Religion and the Atlantic Enlightenment


In this research seminar we will explore a classic question: What happened to religious practices and beliefs in their encounter with Enlightenment rationalists and skeptics? Although historians long assumed that new scientific and philosophical ideas formulated by the likes of Descartes, Newton, Rousseau, and Voltaire undermined faith and religious institutions, scholars recently have come to see that religion, throughout the Atlantic world, adapted to and accommodated the ideas and cultures of the Enlightenment. What was once a straightforward secularization narrative has become much more complicated. 

This research seminar explores the various ideas and cultural practices that made up the Atlantic Enlightenment to understand how they influenced religion in early modern Europe and colonial America. It also asks whether religious individuals and groups influenced how the Enlightenment developed throughout the Atlantic basin. Students will address these historical issues by investigating a particular aspect of the relationship between religion and the Atlantic Enlightenment across the long-eighteenth century, roughly 1660–1830. The era of the Enlightenment is defined quite broadly in order to allow students to pursue a wide variety of topics. Topics might include revivalism and religious experience, religion and medicine, religion and the new science, the rise of liberal Protestantism, natural theology and rational religion, and the emergence of non-Christian religious traditions in the West, among others. Students are encouraged to draw on unique and unconventional sources, including non-English language sources, and we will spend time in class discussing ways to “read” everything from published sermons and manuscript diaries to phrenological maps and rituals.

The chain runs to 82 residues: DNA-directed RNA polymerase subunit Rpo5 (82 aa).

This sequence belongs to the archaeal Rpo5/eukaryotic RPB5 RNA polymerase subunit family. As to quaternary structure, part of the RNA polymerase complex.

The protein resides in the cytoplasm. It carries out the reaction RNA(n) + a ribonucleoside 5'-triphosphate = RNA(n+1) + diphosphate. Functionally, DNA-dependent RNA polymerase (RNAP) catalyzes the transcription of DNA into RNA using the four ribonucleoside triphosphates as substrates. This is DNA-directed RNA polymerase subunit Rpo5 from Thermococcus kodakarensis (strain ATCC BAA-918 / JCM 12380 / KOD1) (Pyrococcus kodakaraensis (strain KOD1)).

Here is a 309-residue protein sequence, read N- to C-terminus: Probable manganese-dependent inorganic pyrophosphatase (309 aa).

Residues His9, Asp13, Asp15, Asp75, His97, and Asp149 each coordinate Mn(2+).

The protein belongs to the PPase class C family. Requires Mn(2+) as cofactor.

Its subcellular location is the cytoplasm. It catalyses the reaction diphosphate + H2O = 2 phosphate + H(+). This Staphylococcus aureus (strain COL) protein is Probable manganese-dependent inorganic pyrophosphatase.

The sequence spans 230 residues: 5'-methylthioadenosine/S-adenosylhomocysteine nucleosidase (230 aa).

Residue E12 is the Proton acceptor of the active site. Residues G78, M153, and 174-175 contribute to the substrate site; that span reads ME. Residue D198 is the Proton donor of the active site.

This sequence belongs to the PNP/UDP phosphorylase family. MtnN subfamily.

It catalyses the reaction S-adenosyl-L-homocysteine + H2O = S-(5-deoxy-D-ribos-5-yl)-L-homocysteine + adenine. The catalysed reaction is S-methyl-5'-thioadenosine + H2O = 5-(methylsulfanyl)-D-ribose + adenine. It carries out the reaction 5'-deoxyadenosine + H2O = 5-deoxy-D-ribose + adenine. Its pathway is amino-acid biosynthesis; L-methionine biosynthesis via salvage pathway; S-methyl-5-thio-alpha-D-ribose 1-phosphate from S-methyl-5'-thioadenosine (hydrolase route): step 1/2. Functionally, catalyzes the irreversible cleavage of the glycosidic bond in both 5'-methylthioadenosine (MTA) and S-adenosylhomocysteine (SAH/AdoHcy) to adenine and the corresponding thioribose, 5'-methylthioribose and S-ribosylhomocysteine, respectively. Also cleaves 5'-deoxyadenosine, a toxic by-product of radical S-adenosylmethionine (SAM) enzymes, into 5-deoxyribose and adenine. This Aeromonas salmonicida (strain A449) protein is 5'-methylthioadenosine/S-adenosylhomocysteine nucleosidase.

Students are expected to complete an article-length essay (25–30 pages, with notes) based on primary source materials. The course is designed to guide students through the challenging process of selecting, researching, and writing an original research paper.

Corcoran Department of History
University of Virginia
Nau Hall - South Lawn
Charlottesville, VA 22904


(434) 924-7147
(434) 924-7891
M-F 8am to 4:30pm
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